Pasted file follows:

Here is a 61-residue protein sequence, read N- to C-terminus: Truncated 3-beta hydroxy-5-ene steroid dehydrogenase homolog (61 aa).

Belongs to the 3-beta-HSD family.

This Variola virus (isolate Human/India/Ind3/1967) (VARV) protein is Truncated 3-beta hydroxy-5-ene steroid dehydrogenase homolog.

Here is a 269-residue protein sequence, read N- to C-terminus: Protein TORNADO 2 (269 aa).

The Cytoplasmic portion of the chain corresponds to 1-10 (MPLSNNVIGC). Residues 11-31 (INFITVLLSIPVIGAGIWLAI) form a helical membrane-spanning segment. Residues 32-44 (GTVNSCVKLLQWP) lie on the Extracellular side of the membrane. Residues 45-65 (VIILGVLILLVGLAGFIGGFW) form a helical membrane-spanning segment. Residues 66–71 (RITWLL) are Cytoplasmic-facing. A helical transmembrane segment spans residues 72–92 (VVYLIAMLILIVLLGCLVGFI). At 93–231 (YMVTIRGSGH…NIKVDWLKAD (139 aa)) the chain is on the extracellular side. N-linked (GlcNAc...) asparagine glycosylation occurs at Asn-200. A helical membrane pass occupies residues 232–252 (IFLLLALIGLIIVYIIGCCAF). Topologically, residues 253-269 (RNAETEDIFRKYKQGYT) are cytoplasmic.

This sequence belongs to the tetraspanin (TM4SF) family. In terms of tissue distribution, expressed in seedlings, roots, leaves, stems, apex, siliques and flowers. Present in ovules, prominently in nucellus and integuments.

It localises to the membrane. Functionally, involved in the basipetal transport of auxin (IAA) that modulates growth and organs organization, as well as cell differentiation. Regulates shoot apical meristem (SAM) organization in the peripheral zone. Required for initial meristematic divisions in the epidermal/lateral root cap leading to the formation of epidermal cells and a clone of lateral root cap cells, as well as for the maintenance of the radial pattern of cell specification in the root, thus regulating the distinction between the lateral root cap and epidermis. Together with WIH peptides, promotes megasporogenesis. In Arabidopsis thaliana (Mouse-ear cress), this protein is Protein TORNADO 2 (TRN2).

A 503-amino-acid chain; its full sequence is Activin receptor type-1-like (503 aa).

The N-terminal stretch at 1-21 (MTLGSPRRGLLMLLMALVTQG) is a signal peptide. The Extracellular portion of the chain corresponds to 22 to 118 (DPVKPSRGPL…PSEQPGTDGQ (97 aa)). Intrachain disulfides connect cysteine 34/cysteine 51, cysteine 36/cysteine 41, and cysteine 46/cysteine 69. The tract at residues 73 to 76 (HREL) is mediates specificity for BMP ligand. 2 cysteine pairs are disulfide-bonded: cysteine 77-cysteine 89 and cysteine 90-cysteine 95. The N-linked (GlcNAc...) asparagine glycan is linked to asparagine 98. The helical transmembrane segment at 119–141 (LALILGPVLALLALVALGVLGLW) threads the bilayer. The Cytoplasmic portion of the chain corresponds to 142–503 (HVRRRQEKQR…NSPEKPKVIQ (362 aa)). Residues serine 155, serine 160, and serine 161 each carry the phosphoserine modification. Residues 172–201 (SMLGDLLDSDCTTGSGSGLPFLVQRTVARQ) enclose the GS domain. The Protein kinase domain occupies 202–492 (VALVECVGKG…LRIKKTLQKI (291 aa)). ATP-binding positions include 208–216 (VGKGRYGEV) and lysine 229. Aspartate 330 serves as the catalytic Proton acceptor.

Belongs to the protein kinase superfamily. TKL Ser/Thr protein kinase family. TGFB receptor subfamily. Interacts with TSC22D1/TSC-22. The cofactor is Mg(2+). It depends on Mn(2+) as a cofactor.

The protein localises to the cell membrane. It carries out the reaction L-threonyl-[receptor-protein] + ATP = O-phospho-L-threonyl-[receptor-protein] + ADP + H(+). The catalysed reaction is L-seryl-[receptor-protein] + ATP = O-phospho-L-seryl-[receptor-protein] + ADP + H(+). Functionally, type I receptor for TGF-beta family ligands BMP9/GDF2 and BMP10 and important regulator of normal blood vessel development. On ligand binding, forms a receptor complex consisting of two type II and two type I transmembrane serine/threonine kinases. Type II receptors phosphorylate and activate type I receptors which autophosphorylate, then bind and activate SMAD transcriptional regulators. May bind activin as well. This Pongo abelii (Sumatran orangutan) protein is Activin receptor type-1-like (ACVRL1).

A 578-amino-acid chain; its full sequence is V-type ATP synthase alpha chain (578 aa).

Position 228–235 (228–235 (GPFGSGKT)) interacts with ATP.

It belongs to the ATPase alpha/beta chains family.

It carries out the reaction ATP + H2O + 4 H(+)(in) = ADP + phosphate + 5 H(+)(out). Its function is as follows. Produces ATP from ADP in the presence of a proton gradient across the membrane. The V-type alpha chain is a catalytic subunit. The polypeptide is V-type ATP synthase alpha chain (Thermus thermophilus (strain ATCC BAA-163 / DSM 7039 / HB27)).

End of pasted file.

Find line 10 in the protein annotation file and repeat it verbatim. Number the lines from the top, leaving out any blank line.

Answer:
Belongs to the protein kinase superfamily. TKL Ser/Thr protein kinase family. TGFB receptor subfamily. Interacts with TSC22D1/TSC-22. The cofactor is Mg(2+). It depends on Mn(2+) as a cofactor.